It’s been a long time since we covered one of the most fundamental building blocks of SEO—the structure of domain names and URLs—and I think it’s high time to revisit. But, an important caveat before we begin: the optimal structures and practices I’ll be describing in the tips below are NOT absolutely critical on any/every page you create. This list should serve as an “it would be great if we could,” not an “if we don’t do things this way, the search engines will never rank us well.” Google and Bing have come a long way and can handle a lot of technical challenges, but as always in SEO, the easier we make things for them (and for users), the better the results tend to be.

#1: Whenever possible, use a single domain & subdomain

It’s hard to argue this given the preponderance of evidence and examples of folks moving their content from a subdomain to subfolder and seeing improved results (or, worse, moving content to a subdomain and losing traffic). Whatever heuristics the engines use to judge whether content should inherit the ranking ability of its parent domain seem to have trouble consistently passing to subdomains.

That’s not to say it can’t work, and if a subdomain is the only way you can set up a blog or produce the content you need, then it’s better than nothing. But your blog is far more likely to perform well in the rankings and to help the rest of your site’s content perform well if it’s all together on one sub and root domain.

subdomain vs. subfolders

For more details and plenty of examples (in the post and comments), check out
this recent Whiteboard Friday on the topic.

#2: The more readable by human beings, the better

It should come as no surprise that the easier a URL is to read for humans, the better it is for search engines. Accessibility has always been a part of SEO, but never more so than today, when engines can leverage advanced user and usage data signals to determine what people are engaging with vs. not.

Readability can be a subjective topic, but hopefully this illustration can help:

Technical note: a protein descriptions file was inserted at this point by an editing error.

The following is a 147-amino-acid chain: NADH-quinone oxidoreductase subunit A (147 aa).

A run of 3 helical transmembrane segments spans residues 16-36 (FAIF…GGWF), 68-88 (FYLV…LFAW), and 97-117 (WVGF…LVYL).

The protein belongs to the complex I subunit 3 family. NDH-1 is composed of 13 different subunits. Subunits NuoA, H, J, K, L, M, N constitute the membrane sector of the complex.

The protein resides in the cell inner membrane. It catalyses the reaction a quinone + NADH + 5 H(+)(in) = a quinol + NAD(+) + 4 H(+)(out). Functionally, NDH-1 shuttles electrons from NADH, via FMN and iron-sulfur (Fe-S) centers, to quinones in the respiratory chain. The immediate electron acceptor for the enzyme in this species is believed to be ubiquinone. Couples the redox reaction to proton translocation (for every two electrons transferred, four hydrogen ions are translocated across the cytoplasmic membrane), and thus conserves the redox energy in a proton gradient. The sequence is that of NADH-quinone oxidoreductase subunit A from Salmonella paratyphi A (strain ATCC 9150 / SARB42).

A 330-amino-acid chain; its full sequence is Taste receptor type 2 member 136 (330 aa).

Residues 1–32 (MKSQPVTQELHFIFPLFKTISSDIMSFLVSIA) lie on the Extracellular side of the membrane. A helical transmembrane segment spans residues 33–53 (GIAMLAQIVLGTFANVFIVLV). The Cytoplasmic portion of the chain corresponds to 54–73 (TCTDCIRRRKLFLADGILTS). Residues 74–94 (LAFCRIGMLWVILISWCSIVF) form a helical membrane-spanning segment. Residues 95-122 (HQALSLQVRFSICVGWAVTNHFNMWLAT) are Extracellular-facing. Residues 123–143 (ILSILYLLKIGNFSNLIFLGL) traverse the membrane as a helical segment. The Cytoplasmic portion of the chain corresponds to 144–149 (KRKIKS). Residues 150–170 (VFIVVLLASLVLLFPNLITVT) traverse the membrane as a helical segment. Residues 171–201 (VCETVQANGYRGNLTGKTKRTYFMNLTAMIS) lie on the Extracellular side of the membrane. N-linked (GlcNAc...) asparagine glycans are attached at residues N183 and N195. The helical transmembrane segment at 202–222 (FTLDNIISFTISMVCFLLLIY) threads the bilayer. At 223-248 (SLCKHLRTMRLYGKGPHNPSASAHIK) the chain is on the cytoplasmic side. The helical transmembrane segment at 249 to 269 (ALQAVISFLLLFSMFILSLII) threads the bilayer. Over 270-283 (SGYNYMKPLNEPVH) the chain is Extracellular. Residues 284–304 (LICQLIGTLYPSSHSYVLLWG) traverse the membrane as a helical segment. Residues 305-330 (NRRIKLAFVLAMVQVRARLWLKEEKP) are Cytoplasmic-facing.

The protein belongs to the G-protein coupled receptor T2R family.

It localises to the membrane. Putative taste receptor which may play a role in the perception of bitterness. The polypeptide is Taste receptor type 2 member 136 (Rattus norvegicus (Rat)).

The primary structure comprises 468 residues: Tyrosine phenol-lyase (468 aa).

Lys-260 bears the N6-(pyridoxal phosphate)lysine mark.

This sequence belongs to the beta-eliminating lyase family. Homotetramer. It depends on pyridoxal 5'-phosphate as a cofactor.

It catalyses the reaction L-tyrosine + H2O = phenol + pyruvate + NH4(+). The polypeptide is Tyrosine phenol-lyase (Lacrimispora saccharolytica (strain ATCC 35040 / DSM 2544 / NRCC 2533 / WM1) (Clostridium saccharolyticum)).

scale of url readability

The requirement isn’t that every aspect of the URL must be absolutely clean and perfect, but that at least it can be easily understood and, hopefully, compelling to those seeking its content.

#3: Keywords in URLs: still a good thing

It’s still the case that using the keywords you’re targeting for rankings in your URLs is a solid idea. This is true for several reasons.

First, keywords in the URL help indicate to those who see your URL on social media, in an email, or as they hover on a link to click that they’re getting what they want and expect, as shown in the Metafilter example below (note how hovering on the link shows the URL in the bottom-left-hand corner):

keywords in urls

Second, URLs get copied and pasted regularly, and when there’s no anchor text used in a link, the URL itself serves as that anchor text (which is still a powerful input for rankings), e.g.:

url as anchor text

Third, and finally, keywords in the URL show up in search results, and
research has shown that the URL is one of the most prominent elements searchers consider when selecting which site to click.

urls in serps

#4: Multiple URLs serving the same content? Canonicalize ’em!

If you have two URLs that serve very similar content, consider canonicalizing them, using either a 301 redirect (if there’s no real reason to maintain the duplicate) or a rel=canonical (if you want to maintain slightly different versions for some visitors, e.g. a printer-friendly page).

Duplicate content isn’t really a search engine penalty (at least, not until/unless you start duplicating at very large scales), but it can cause a split of ranking signals that can harm your search traffic potential. If Page A has some quantity of ranking ability and its duplicate, Page A2, has a similar quantity of ranking ability, by canonicalizing them, Page A can have a better chance to rank and earn visits.

#5: Exclude dynamic parameters when possible

This kind of junk is ugly:

dynamic parameters in urls

If you can avoid using URL parameters, do so. If you have more than two URL parameters, it’s probably worth making a serious investment to rewrite them as static, readable, text.

Most CMS platforms have become savvy to this over the years, but a few laggards remain. Check out tools like
mod_rewrite and ISAPI rewrite (for IIS) to help with this process.

Some dynamic parameters are used for tracking clicks (like those inserted by popular social sharing apps such as Buffer). In general, these don’t cause a huge problem, but they may make for somewhat unsightly and awkwardly long URLs. Use your own judgement around whether the tracking parameter benefits outweigh the negatives.